Several years ago, at beginning of my "career" of woodworking lover, I purchased a good book which title was: "The Toolbox book" written by Jim Tolpin.
Is this a book that disamines all types of hand tool cases and between these the tool chests.
I have always wanted to build one but I had never done it because after all I already had many storage systems in my small shop.
The opportunity for me was unexpectedly provided by the Covid-19 lockdown: not being able to reach my usual shop, I stocked up some wood and transported the necessary tools to be able to work by hand in the basement of our house. But where to keep the tools, considering that the place is quite humid and I didn't want to implement a new complete shop?
So I decided to build a tool chest. I built one of medium size, sufficient to accommodate a Jointer plane in length and capable of containing some sliding drawers in which to store the tools.
The construction scheme is the traditional one: case in a softer wood (fir) assembled by means of dovetail joints, a lid that I have structured in such a way as to be able to contain squares and saws and the skirts built using a harder wood (beech).
As I do usually, I used hand tools for this project and I finished it with a home made casein tempera (milk paint) which was followed by a treatment with 50% mineral spirit boiled linseed oil.
A pair of large handles help to move the chest in case it is transported elsewhere even if the considerable weight calls for a stationary use, on a bench to be placed next to the carpenter's bench.
As can be seen from the drawing, the construction scheme essentially comprises 4 elements:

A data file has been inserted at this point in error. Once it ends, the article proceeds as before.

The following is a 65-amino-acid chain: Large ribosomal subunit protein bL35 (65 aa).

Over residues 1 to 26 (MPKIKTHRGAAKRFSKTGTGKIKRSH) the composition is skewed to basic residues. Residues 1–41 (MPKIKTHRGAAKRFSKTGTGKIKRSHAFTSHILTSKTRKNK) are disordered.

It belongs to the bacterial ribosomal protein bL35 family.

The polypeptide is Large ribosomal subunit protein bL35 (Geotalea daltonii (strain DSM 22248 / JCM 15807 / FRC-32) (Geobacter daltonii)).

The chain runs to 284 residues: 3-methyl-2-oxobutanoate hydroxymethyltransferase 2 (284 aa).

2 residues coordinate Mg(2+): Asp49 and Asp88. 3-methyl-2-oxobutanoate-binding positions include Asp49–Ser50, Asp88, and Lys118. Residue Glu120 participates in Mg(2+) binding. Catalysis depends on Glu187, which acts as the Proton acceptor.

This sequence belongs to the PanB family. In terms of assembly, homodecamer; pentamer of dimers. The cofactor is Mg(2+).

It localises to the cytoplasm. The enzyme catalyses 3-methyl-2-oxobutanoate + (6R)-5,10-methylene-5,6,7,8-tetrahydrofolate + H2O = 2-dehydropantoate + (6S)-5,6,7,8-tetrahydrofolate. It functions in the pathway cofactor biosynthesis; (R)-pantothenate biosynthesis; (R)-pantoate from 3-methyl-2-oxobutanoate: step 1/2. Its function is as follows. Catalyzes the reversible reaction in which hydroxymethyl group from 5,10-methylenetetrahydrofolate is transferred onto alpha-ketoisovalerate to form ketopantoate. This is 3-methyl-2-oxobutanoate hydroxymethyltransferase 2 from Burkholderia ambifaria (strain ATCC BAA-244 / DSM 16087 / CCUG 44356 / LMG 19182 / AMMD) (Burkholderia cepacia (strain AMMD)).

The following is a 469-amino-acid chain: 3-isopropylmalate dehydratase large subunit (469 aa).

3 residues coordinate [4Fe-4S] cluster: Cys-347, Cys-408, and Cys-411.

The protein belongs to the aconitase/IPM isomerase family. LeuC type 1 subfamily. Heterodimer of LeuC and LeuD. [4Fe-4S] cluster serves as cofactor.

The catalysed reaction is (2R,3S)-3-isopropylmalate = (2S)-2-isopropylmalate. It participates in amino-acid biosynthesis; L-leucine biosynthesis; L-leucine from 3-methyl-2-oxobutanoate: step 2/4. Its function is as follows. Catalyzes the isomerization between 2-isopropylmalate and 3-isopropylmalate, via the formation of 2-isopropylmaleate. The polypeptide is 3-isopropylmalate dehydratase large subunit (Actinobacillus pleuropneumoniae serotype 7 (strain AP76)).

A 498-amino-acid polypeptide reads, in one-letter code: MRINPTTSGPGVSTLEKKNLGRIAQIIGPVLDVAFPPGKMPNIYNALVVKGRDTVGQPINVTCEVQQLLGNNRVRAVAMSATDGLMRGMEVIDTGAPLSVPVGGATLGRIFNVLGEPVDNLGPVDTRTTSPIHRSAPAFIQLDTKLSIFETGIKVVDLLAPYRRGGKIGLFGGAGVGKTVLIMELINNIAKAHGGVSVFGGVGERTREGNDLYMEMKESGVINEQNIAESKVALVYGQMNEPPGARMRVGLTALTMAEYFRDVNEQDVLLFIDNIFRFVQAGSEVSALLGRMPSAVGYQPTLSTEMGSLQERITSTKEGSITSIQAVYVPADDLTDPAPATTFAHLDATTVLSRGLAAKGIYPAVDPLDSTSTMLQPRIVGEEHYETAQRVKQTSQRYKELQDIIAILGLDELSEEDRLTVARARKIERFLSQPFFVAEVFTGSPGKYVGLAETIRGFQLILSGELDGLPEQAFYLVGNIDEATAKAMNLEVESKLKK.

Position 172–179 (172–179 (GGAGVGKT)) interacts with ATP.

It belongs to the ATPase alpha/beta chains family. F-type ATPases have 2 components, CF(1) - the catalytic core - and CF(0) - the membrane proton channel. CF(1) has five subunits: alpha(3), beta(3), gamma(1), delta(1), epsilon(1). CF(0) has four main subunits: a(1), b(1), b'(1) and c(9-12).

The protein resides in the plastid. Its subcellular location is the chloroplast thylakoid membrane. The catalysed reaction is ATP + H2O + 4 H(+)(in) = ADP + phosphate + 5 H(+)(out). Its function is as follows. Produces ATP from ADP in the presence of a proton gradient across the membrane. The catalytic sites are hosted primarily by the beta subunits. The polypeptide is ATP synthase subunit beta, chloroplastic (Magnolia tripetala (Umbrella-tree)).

The chest is assembled by means of dovetail joints with the bottom inserted in grooves. I preferred this solution over simply nailing the bottom in place as in traditional way. The intent of the nails would be to replace quickly the bottom in case of failure or wear but this solution did not convince me due to the fact that the considerable weight of the planes could favor its detachment. In my case the fund is not replaceable so I had to bet on its resistance.
I used 18 mm fir single-layer solid wood panels, the ones we find cheap in DIY stores. They are perfect for the case, especially as this will be painted and the knots and various defects will be hidden under a layer of covering varnish. Even in the traditional tool chests "poor" woods were used for the construction of the box, especially pine.
|The project starts|
|Cutting the grooves for the bottom|
|Rebating the bottom|
|I prefer to cut a shallow rebate before cutting the tails: this will help me to tracing the pins and to close the joint in the inner side|
|Tracing the tails|
|Test for the plane capacity|